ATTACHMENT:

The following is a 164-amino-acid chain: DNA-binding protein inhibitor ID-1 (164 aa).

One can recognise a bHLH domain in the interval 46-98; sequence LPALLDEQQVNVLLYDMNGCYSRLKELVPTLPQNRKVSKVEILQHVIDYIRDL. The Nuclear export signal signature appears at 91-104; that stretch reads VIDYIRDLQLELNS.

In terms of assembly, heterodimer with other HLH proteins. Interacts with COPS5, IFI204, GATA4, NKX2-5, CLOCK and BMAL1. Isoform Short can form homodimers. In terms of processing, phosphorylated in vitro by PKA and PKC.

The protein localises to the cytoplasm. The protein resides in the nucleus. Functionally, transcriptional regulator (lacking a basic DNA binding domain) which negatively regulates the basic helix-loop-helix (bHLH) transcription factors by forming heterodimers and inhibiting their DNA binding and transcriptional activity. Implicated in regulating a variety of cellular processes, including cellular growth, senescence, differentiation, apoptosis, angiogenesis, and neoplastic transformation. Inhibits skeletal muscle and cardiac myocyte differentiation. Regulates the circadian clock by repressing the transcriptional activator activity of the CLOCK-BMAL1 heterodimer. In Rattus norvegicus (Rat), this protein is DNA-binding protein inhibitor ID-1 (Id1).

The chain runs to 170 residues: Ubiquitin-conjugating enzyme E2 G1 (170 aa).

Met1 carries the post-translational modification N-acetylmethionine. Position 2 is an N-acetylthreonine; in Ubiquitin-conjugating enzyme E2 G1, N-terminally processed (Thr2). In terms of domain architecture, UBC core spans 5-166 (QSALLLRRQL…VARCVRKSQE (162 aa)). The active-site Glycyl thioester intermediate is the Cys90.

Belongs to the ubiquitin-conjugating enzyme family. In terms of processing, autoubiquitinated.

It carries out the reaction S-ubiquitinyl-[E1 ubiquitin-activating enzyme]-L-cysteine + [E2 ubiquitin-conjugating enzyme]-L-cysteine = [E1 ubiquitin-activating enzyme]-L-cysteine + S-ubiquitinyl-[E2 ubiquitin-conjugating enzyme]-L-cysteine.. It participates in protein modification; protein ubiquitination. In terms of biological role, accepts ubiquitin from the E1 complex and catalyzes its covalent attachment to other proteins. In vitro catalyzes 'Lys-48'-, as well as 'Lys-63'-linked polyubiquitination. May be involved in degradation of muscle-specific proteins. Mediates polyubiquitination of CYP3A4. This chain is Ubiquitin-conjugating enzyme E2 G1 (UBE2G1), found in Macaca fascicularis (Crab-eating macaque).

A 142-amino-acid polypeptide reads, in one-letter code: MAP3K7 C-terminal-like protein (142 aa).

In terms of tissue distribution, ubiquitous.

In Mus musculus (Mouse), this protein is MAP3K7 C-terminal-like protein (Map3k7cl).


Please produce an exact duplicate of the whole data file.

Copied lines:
The following is a 164-amino-acid chain: DNA-binding protein inhibitor ID-1 (164 aa).

One can recognise a bHLH domain in the interval 46-98; sequence LPALLDEQQVNVLLYDMNGCYSRLKELVPTLPQNRKVSKVEILQHVIDYIRDL. The Nuclear export signal signature appears at 91-104; that stretch reads VIDYIRDLQLELNS.

In terms of assembly, heterodimer with other HLH proteins. Interacts with COPS5, IFI204, GATA4, NKX2-5, CLOCK and BMAL1. Isoform Short can form homodimers. In terms of processing, phosphorylated in vitro by PKA and PKC.

The protein localises to the cytoplasm. The protein resides in the nucleus. Functionally, transcriptional regulator (lacking a basic DNA binding domain) which negatively regulates the basic helix-loop-helix (bHLH) transcription factors by forming heterodimers and inhibiting their DNA binding and transcriptional activity. Implicated in regulating a variety of cellular processes, including cellular growth, senescence, differentiation, apoptosis, angiogenesis, and neoplastic transformation. Inhibits skeletal muscle and cardiac myocyte differentiation. Regulates the circadian clock by repressing the transcriptional activator activity of the CLOCK-BMAL1 heterodimer. In Rattus norvegicus (Rat), this protein is DNA-binding protein inhibitor ID-1 (Id1).

The chain runs to 170 residues: Ubiquitin-conjugating enzyme E2 G1 (170 aa).

Met1 carries the post-translational modification N-acetylmethionine. Position 2 is an N-acetylthreonine; in Ubiquitin-conjugating enzyme E2 G1, N-terminally processed (Thr2). In terms of domain architecture, UBC core spans 5-166 (QSALLLRRQL…VARCVRKSQE (162 aa)). The active-site Glycyl thioester intermediate is the Cys90.

Belongs to the ubiquitin-conjugating enzyme family. In terms of processing, autoubiquitinated.

It carries out the reaction S-ubiquitinyl-[E1 ubiquitin-activating enzyme]-L-cysteine + [E2 ubiquitin-conjugating enzyme]-L-cysteine = [E1 ubiquitin-activating enzyme]-L-cysteine + S-ubiquitinyl-[E2 ubiquitin-conjugating enzyme]-L-cysteine.. It participates in protein modification; protein ubiquitination. In terms of biological role, accepts ubiquitin from the E1 complex and catalyzes its covalent attachment to other proteins. In vitro catalyzes 'Lys-48'-, as well as 'Lys-63'-linked polyubiquitination. May be involved in degradation of muscle-specific proteins. Mediates polyubiquitination of CYP3A4. This chain is Ubiquitin-conjugating enzyme E2 G1 (UBE2G1), found in Macaca fascicularis (Crab-eating macaque).

A 142-amino-acid polypeptide reads, in one-letter code: MAP3K7 C-terminal-like protein (142 aa).

In terms of tissue distribution, ubiquitous.

In Mus musculus (Mouse), this protein is MAP3K7 C-terminal-like protein (Map3k7cl).